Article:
Dear Amy: I’ll be a junior in high school in the fall.
So far, high school has been bland. The only excitement for me is the fact that I’m going to Japan on a school trip soon.
I want to attend an out-of-state college because I want to have a fresh start.
I want to have some kind of friend group (since I’m an introvert), to have a boyfriend, and to attend parties (but I don’t only want to party in college).
I have a hard time making decisions because I’m so worried that whatever I choose will be a bad decision and affect my future.
I tend to dwell on the future rather than the present.
I tend to be very hard on myself, which makes me feel like I’m my own worst enemy when it comes to this stuff.
I’m always worrying about things instead of just relaxing and “being a teenager.”
Other times, I feel like I’m behind in everything that should happen to teenagers. Sometimes, I just want to stop trying because nothing is going right for me.
But other times, I want to keep going and try and see what happens.
What should I do?
— Doubting Everything in Life
Dear Doubting Everything: Let me start by assuring you that what you are going through is very much within the norm, not only for teenagers, but for people at every stage of life.
As a former anxious and doubting teenager, I’ll pass along my own hard-earned wisdom: Life unfolds in fits and starts, and anxiety doesn’t seem to change the outcome. Looking back, the only regrets I have are those things I was too scared or anxious to try.
Many teens are saddled with a very short view of their own futures; this is why the teen years tend to be experimental, but aside from times when poor judgment leads to accidents, injury, or pregnancy, very few decisions you make now will change the course of the rest of your life.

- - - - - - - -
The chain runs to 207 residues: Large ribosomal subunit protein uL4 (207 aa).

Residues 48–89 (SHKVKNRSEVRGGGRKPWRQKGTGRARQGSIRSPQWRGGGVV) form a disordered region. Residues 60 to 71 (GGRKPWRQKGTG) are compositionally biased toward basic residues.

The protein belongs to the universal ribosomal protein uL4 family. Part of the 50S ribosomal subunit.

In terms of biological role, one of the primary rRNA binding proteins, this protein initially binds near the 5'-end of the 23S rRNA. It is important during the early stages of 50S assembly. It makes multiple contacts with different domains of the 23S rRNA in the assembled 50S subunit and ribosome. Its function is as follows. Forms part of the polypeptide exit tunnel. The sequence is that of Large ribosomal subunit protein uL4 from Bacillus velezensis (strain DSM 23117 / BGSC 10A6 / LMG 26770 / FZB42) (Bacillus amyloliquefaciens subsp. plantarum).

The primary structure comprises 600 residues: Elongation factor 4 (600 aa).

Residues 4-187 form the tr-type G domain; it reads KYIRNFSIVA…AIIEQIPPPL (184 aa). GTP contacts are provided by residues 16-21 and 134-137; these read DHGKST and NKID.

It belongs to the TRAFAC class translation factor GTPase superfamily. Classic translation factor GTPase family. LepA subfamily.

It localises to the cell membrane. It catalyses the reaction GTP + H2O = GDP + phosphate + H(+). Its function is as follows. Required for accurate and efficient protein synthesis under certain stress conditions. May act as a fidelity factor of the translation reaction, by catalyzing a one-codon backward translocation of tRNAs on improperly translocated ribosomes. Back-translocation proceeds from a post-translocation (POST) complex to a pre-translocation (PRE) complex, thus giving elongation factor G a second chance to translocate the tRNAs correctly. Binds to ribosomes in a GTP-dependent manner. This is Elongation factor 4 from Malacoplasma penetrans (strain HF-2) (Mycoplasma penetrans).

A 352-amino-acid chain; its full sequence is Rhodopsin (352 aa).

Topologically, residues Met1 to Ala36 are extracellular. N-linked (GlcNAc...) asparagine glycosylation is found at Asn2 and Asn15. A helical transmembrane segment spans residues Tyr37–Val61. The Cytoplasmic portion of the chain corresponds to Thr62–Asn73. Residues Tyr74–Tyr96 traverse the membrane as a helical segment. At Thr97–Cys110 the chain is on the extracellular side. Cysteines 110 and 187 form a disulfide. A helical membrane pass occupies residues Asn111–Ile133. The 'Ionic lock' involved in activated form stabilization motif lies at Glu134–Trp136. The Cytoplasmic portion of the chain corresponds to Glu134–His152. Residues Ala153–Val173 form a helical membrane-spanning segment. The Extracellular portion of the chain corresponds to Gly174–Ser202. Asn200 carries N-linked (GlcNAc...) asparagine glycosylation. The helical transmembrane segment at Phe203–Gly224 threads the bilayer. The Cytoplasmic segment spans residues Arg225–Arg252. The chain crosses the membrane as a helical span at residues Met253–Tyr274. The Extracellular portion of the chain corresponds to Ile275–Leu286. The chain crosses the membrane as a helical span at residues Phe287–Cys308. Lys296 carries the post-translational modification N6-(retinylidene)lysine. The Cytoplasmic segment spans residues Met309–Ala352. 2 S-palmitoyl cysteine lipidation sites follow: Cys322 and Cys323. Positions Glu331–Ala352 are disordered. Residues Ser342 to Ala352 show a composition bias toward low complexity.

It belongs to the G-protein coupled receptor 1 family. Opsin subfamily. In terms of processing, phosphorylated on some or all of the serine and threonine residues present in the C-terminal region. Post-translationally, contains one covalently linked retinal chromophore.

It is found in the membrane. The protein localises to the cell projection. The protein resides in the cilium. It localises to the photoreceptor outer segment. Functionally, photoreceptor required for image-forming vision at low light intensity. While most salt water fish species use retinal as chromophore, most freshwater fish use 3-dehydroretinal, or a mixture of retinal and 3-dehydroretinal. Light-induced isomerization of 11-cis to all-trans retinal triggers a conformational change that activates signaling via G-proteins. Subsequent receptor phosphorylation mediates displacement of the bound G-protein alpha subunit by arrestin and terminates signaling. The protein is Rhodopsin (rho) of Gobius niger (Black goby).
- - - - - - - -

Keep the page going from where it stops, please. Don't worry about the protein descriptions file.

College isn’t really the experience you see portrayed in the media. It will definitely broaden your choices, but you’ll still be yourself, with many of the same questions, concerns, and insecurities. That’s why it is important for you to understand that the only person locking you into a specific future is you.
My advice for you is to deliberately shorten your view. For the rest of the summer, promise yourself not to look beyond the summer.
This overseas trip is an amazing opportunity to live in the moment and to form friendships and connections. If you don’t slow down your racing thoughts, you will miss what’s right in front of you.
Researching Zen Buddhism as practiced in Japan might help you to comprehend that there is no purpose in being somewhere if all you are doing is thinking of going somewhere else.
Write down these three words: Be here now.
Dear Amy: We received an invitation to a graduation party for a very deserving young man.
Suddenly, one week before the graduation party we received a Facebook invite to an “additional celebration.” The young graduate’s sister accepted a promotion at her company and will be moving out of state for her new job.
The graduation party is now a dual party.
Do we take a going away gift for the daughter?
If yes, what is an appropriate gift and how much should we spend?
We are already giving $100 to the graduate.
— Confused Friends
Dear Confused: Adults who get job promotions already have their party gift — the promotion.
If you are close to this young woman and want to celebrate her good news, then you could give her a coffee card for a modest amount (“your first few brews in your new home are on us!”).
Otherwise, I don’t think it’s necessary to give the sister anything except your sincere expressed delight and excitement about her new adventure.
Dear Amy: I had to share with my co-workers the letter from “Grateful Grandchild,” who wanted their inheritance in advance in order to travel.
We came up with different options. There wasn’t a single person who thought that this request would be OK, which you very delicately pointed out. (Too delicately!)
First, this grandchild should look up the word “inheritance.”
It is something left upon a person’s passing, not before.
— Working It
Dear Working It: First of all, I love hearing that these questions are shared and discussed. And while I am seldom accused of being “too delicate,” I take your point!
(You can email Amy Dickinson at [email protected] or send a letter to Ask Amy, P.O. Box 194, Freeville, NY 13068. You can also follow her on Twitter @askingamy or Facebook.)
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